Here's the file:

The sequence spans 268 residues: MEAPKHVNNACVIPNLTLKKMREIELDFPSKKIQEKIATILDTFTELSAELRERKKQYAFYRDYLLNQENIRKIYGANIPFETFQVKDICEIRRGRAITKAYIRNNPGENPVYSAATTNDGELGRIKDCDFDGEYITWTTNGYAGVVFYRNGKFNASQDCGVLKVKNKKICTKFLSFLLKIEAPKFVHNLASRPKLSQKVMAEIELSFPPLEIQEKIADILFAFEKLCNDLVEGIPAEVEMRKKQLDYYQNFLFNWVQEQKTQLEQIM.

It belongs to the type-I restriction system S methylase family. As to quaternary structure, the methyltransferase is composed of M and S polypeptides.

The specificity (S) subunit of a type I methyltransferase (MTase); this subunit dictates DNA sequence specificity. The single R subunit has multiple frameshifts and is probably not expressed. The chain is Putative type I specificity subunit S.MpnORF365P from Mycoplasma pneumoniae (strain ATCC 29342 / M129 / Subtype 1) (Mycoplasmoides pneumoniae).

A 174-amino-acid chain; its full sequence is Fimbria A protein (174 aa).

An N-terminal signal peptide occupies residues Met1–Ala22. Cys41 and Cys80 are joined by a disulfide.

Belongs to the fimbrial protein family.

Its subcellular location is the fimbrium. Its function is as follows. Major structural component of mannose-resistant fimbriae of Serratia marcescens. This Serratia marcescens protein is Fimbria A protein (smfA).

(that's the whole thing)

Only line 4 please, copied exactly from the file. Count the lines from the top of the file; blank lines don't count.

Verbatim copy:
A 174-amino-acid chain; its full sequence is Fimbria A protein (174 aa).